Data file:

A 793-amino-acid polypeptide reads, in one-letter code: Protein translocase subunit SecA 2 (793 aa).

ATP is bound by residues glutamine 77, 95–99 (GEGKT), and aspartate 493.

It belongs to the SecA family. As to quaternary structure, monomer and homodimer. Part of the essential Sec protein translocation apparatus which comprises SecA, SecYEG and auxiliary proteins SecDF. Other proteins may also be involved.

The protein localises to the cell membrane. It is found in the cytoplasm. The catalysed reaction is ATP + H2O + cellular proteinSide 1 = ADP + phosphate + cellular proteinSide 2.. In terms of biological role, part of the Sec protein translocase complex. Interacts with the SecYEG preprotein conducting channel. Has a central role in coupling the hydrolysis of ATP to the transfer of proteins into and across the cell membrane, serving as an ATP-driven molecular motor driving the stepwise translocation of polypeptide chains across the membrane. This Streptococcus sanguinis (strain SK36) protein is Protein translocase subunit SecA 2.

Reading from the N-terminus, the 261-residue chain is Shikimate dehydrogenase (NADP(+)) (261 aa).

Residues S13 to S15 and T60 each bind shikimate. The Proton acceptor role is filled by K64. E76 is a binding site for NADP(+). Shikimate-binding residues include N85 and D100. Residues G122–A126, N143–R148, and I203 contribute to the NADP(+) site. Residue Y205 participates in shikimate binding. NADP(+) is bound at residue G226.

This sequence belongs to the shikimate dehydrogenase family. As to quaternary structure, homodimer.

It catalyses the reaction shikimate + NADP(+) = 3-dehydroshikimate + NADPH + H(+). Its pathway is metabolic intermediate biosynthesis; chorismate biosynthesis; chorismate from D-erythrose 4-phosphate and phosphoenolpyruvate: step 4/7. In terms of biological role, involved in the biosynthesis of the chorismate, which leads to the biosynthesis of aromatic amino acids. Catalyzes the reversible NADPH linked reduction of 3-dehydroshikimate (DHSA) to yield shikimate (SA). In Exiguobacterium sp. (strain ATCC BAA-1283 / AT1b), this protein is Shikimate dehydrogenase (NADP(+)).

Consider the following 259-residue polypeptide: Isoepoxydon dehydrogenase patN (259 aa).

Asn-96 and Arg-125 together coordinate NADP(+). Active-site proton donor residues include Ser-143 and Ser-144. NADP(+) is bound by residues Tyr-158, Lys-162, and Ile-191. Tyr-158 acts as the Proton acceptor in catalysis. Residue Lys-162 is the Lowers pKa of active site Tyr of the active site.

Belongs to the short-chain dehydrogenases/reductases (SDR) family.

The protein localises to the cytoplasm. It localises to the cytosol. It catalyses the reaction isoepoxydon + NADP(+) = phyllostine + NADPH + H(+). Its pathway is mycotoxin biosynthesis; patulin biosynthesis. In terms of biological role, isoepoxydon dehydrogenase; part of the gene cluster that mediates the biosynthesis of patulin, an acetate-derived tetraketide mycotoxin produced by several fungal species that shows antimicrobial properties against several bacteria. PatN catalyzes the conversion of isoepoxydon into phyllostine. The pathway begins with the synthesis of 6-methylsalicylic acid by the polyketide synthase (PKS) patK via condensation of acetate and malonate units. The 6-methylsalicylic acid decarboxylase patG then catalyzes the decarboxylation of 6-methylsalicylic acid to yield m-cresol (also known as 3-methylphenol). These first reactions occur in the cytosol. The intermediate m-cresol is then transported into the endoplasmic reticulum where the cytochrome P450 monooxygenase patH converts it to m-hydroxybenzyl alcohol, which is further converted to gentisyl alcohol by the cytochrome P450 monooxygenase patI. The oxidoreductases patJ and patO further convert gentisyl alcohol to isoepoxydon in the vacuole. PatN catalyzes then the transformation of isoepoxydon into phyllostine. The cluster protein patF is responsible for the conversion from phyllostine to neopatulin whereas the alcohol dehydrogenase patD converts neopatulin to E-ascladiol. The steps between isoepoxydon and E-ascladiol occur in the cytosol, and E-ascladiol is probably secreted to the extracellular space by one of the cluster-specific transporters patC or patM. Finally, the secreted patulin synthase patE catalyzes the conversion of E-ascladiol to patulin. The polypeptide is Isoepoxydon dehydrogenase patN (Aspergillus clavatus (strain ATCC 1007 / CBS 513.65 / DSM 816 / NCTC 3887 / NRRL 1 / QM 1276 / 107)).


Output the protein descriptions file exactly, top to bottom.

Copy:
A 793-amino-acid polypeptide reads, in one-letter code: Protein translocase subunit SecA 2 (793 aa).

ATP is bound by residues glutamine 77, 95–99 (GEGKT), and aspartate 493.

It belongs to the SecA family. As to quaternary structure, monomer and homodimer. Part of the essential Sec protein translocation apparatus which comprises SecA, SecYEG and auxiliary proteins SecDF. Other proteins may also be involved.

The protein localises to the cell membrane. It is found in the cytoplasm. The catalysed reaction is ATP + H2O + cellular proteinSide 1 = ADP + phosphate + cellular proteinSide 2.. In terms of biological role, part of the Sec protein translocase complex. Interacts with the SecYEG preprotein conducting channel. Has a central role in coupling the hydrolysis of ATP to the transfer of proteins into and across the cell membrane, serving as an ATP-driven molecular motor driving the stepwise translocation of polypeptide chains across the membrane. This Streptococcus sanguinis (strain SK36) protein is Protein translocase subunit SecA 2.

Reading from the N-terminus, the 261-residue chain is Shikimate dehydrogenase (NADP(+)) (261 aa).

Residues S13 to S15 and T60 each bind shikimate. The Proton acceptor role is filled by K64. E76 is a binding site for NADP(+). Shikimate-binding residues include N85 and D100. Residues G122–A126, N143–R148, and I203 contribute to the NADP(+) site. Residue Y205 participates in shikimate binding. NADP(+) is bound at residue G226.

This sequence belongs to the shikimate dehydrogenase family. As to quaternary structure, homodimer.

It catalyses the reaction shikimate + NADP(+) = 3-dehydroshikimate + NADPH + H(+). Its pathway is metabolic intermediate biosynthesis; chorismate biosynthesis; chorismate from D-erythrose 4-phosphate and phosphoenolpyruvate: step 4/7. In terms of biological role, involved in the biosynthesis of the chorismate, which leads to the biosynthesis of aromatic amino acids. Catalyzes the reversible NADPH linked reduction of 3-dehydroshikimate (DHSA) to yield shikimate (SA). In Exiguobacterium sp. (strain ATCC BAA-1283 / AT1b), this protein is Shikimate dehydrogenase (NADP(+)).

Consider the following 259-residue polypeptide: Isoepoxydon dehydrogenase patN (259 aa).

Asn-96 and Arg-125 together coordinate NADP(+). Active-site proton donor residues include Ser-143 and Ser-144. NADP(+) is bound by residues Tyr-158, Lys-162, and Ile-191. Tyr-158 acts as the Proton acceptor in catalysis. Residue Lys-162 is the Lowers pKa of active site Tyr of the active site.

Belongs to the short-chain dehydrogenases/reductases (SDR) family.

The protein localises to the cytoplasm. It localises to the cytosol. It catalyses the reaction isoepoxydon + NADP(+) = phyllostine + NADPH + H(+). Its pathway is mycotoxin biosynthesis; patulin biosynthesis. In terms of biological role, isoepoxydon dehydrogenase; part of the gene cluster that mediates the biosynthesis of patulin, an acetate-derived tetraketide mycotoxin produced by several fungal species that shows antimicrobial properties against several bacteria. PatN catalyzes the conversion of isoepoxydon into phyllostine. The pathway begins with the synthesis of 6-methylsalicylic acid by the polyketide synthase (PKS) patK via condensation of acetate and malonate units. The 6-methylsalicylic acid decarboxylase patG then catalyzes the decarboxylation of 6-methylsalicylic acid to yield m-cresol (also known as 3-methylphenol). These first reactions occur in the cytosol. The intermediate m-cresol is then transported into the endoplasmic reticulum where the cytochrome P450 monooxygenase patH converts it to m-hydroxybenzyl alcohol, which is further converted to gentisyl alcohol by the cytochrome P450 monooxygenase patI. The oxidoreductases patJ and patO further convert gentisyl alcohol to isoepoxydon in the vacuole. PatN catalyzes then the transformation of isoepoxydon into phyllostine. The cluster protein patF is responsible for the conversion from phyllostine to neopatulin whereas the alcohol dehydrogenase patD converts neopatulin to E-ascladiol. The steps between isoepoxydon and E-ascladiol occur in the cytosol, and E-ascladiol is probably secreted to the extracellular space by one of the cluster-specific transporters patC or patM. Finally, the secreted patulin synthase patE catalyzes the conversion of E-ascladiol to patulin. The polypeptide is Isoepoxydon dehydrogenase patN (Aspergillus clavatus (strain ATCC 1007 / CBS 513.65 / DSM 816 / NCTC 3887 / NRRL 1 / QM 1276 / 107)).